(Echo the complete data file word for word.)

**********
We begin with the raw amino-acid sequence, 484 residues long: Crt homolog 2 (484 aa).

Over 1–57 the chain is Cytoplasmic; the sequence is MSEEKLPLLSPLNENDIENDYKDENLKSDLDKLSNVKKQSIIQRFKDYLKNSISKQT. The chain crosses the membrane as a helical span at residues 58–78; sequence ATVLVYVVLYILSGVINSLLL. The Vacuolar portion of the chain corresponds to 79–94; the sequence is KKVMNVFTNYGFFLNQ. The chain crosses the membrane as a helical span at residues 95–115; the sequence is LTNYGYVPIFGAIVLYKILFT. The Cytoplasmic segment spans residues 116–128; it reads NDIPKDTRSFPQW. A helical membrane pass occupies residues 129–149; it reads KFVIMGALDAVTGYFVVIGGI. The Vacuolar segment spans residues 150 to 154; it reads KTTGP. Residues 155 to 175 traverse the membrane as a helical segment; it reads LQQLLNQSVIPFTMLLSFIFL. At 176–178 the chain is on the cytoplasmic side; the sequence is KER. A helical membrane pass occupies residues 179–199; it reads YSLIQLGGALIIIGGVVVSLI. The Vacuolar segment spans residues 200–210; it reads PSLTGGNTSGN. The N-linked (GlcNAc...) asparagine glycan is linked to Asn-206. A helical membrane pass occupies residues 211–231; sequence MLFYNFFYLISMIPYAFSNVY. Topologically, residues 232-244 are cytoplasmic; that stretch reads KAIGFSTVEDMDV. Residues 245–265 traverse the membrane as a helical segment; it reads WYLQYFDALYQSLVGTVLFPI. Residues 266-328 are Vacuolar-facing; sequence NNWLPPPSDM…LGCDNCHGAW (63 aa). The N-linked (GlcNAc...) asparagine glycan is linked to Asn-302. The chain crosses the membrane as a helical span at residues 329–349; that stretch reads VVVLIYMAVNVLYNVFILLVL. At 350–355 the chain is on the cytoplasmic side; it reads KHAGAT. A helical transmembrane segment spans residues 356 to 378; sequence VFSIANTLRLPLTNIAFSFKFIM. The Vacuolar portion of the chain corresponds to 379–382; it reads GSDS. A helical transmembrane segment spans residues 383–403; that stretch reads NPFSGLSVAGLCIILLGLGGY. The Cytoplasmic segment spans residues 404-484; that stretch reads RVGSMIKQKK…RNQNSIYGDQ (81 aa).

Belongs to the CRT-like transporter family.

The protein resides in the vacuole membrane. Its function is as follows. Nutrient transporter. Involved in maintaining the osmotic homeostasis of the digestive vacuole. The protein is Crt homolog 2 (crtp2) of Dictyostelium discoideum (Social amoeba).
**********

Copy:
We begin with the raw amino-acid sequence, 484 residues long: Crt homolog 2 (484 aa).

Over 1–57 the chain is Cytoplasmic; the sequence is MSEEKLPLLSPLNENDIENDYKDENLKSDLDKLSNVKKQSIIQRFKDYLKNSISKQT. The chain crosses the membrane as a helical span at residues 58–78; sequence ATVLVYVVLYILSGVINSLLL. The Vacuolar portion of the chain corresponds to 79–94; the sequence is KKVMNVFTNYGFFLNQ. The chain crosses the membrane as a helical span at residues 95–115; the sequence is LTNYGYVPIFGAIVLYKILFT. The Cytoplasmic segment spans residues 116–128; it reads NDIPKDTRSFPQW. A helical membrane pass occupies residues 129–149; it reads KFVIMGALDAVTGYFVVIGGI. The Vacuolar segment spans residues 150 to 154; it reads KTTGP. Residues 155 to 175 traverse the membrane as a helical segment; it reads LQQLLNQSVIPFTMLLSFIFL. At 176–178 the chain is on the cytoplasmic side; the sequence is KER. A helical membrane pass occupies residues 179–199; it reads YSLIQLGGALIIIGGVVVSLI. The Vacuolar segment spans residues 200–210; it reads PSLTGGNTSGN. The N-linked (GlcNAc...) asparagine glycan is linked to Asn-206. A helical membrane pass occupies residues 211–231; sequence MLFYNFFYLISMIPYAFSNVY. Topologically, residues 232-244 are cytoplasmic; that stretch reads KAIGFSTVEDMDV. Residues 245–265 traverse the membrane as a helical segment; it reads WYLQYFDALYQSLVGTVLFPI. Residues 266-328 are Vacuolar-facing; sequence NNWLPPPSDM…LGCDNCHGAW (63 aa). The N-linked (GlcNAc...) asparagine glycan is linked to Asn-302. The chain crosses the membrane as a helical span at residues 329–349; that stretch reads VVVLIYMAVNVLYNVFILLVL. At 350–355 the chain is on the cytoplasmic side; it reads KHAGAT. A helical transmembrane segment spans residues 356 to 378; sequence VFSIANTLRLPLTNIAFSFKFIM. The Vacuolar portion of the chain corresponds to 379–382; it reads GSDS. A helical transmembrane segment spans residues 383–403; that stretch reads NPFSGLSVAGLCIILLGLGGY. The Cytoplasmic segment spans residues 404-484; that stretch reads RVGSMIKQKK…RNQNSIYGDQ (81 aa).

Belongs to the CRT-like transporter family.

The protein resides in the vacuole membrane. Its function is as follows. Nutrient transporter. Involved in maintaining the osmotic homeostasis of the digestive vacuole. The protein is Crt homolog 2 (crtp2) of Dictyostelium discoideum (Social amoeba).